- Net position in NDF market shows most pessimism since March
- Currency is weakening as copper slumps on Chinese slowdown
Bearish wagers on Chile’s peso climbed to a six-month high as the currency traded near the lowest level since 2003.
Bets against the peso in the non-deliverable forwards market climbed to $9.2 billion on Friday, the most since March, according to data published by the central bank Tuesday. The currency has tumbled 15 percent this year amid a plunge in copper, which makes up 49 percent of all Chile’s exports, and speculation that higher U.S. interest rates will dim the appeal of emerging-market currencies.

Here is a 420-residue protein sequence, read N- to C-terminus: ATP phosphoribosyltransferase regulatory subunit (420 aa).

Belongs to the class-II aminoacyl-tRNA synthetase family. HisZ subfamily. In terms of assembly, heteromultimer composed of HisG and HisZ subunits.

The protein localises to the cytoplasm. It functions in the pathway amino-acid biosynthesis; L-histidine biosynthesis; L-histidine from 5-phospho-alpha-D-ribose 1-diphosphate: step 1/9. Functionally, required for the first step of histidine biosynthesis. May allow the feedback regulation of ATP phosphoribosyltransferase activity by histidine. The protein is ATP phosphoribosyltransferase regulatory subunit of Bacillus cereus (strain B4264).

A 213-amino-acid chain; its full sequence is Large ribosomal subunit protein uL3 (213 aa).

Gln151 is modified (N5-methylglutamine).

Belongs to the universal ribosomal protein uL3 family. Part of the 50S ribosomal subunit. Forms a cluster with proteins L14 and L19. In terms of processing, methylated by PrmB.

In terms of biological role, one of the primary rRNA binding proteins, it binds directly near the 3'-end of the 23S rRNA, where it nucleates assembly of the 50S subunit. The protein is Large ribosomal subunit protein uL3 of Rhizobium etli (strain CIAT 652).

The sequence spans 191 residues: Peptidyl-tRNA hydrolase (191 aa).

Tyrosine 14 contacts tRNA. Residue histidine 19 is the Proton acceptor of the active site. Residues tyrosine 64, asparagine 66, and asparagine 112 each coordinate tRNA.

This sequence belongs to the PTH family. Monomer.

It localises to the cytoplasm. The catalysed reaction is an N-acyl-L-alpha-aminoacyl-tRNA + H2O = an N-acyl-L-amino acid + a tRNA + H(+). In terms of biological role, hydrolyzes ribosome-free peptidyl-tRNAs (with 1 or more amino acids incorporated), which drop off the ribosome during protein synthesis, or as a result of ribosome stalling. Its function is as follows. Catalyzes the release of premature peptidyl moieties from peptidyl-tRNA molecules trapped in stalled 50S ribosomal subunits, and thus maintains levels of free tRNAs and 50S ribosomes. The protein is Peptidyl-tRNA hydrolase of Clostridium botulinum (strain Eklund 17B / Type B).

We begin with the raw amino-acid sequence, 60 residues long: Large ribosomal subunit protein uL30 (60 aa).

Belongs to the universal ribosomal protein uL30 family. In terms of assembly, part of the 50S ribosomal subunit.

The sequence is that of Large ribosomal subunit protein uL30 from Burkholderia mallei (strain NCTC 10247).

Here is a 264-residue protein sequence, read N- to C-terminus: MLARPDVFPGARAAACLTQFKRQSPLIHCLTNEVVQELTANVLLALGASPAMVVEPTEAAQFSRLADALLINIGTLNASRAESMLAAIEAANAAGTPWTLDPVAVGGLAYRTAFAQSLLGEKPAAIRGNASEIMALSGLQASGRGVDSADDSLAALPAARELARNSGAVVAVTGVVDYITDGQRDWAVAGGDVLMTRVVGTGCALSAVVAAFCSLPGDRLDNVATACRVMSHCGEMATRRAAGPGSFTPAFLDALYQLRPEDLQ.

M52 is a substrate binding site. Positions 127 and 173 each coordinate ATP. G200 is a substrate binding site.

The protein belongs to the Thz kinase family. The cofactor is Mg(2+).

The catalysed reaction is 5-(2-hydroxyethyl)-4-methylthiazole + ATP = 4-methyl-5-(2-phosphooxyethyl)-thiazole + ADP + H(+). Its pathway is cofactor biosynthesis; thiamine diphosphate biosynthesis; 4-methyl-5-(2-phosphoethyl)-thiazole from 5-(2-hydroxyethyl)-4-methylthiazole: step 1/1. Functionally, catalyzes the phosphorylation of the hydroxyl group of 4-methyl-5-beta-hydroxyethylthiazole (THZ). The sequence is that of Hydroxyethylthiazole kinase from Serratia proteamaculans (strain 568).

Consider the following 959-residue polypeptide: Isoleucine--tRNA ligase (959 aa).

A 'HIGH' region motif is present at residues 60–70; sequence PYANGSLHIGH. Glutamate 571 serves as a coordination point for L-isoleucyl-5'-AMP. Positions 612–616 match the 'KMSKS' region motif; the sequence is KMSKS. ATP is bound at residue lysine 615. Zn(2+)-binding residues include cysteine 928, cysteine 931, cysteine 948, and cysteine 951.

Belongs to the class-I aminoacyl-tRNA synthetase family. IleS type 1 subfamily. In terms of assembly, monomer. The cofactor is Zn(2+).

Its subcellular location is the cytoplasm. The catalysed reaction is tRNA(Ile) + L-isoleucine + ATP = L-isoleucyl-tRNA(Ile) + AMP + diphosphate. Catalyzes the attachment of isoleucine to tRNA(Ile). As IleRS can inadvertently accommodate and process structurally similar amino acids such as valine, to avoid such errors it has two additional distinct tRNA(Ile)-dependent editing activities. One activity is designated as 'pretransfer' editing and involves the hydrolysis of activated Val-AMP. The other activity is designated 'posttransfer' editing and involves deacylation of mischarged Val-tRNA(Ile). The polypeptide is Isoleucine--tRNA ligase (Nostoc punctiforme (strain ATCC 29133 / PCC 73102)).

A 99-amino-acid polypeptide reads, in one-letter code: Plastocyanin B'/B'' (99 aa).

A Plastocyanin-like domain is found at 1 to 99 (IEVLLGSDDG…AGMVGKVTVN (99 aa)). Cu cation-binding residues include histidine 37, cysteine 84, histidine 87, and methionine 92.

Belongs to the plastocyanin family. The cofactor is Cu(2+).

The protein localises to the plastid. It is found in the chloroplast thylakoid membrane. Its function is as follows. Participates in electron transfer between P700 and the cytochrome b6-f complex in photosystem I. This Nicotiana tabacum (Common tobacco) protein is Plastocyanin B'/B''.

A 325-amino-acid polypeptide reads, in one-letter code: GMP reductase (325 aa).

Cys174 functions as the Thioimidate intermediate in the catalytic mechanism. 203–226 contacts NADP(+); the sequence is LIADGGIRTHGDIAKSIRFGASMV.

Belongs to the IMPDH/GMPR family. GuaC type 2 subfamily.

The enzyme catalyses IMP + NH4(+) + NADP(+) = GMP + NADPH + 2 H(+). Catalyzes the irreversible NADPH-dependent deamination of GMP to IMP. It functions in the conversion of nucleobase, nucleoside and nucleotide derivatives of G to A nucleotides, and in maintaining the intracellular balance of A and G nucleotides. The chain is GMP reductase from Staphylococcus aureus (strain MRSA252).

“That’s a faithful reflection of fundamentals,” said Felipe Alarcon, the chief economist at EuroAmerica in Santiago. “This scenario is likely to continue until the Fed decision in December.”
Prospects for an end to near-zero U.S. interest rates have dragged down currencies from developing nations in 2015 because they undercut the case for investing in riskier assets that offer higher returns. Futures show a 66 percent chance the Federal Open Market Committee will announce a rate increase by Dec. 16, up from a 50 percent probability at the end of October.
Chile’s peso strengthened 0.7 percent Tuesday to 708.58 per U.S. dollar as of 11:23 a.m. in Santiago, after closing at 713.18 per dollar on Monday, its weakest against the dollar since August 2003.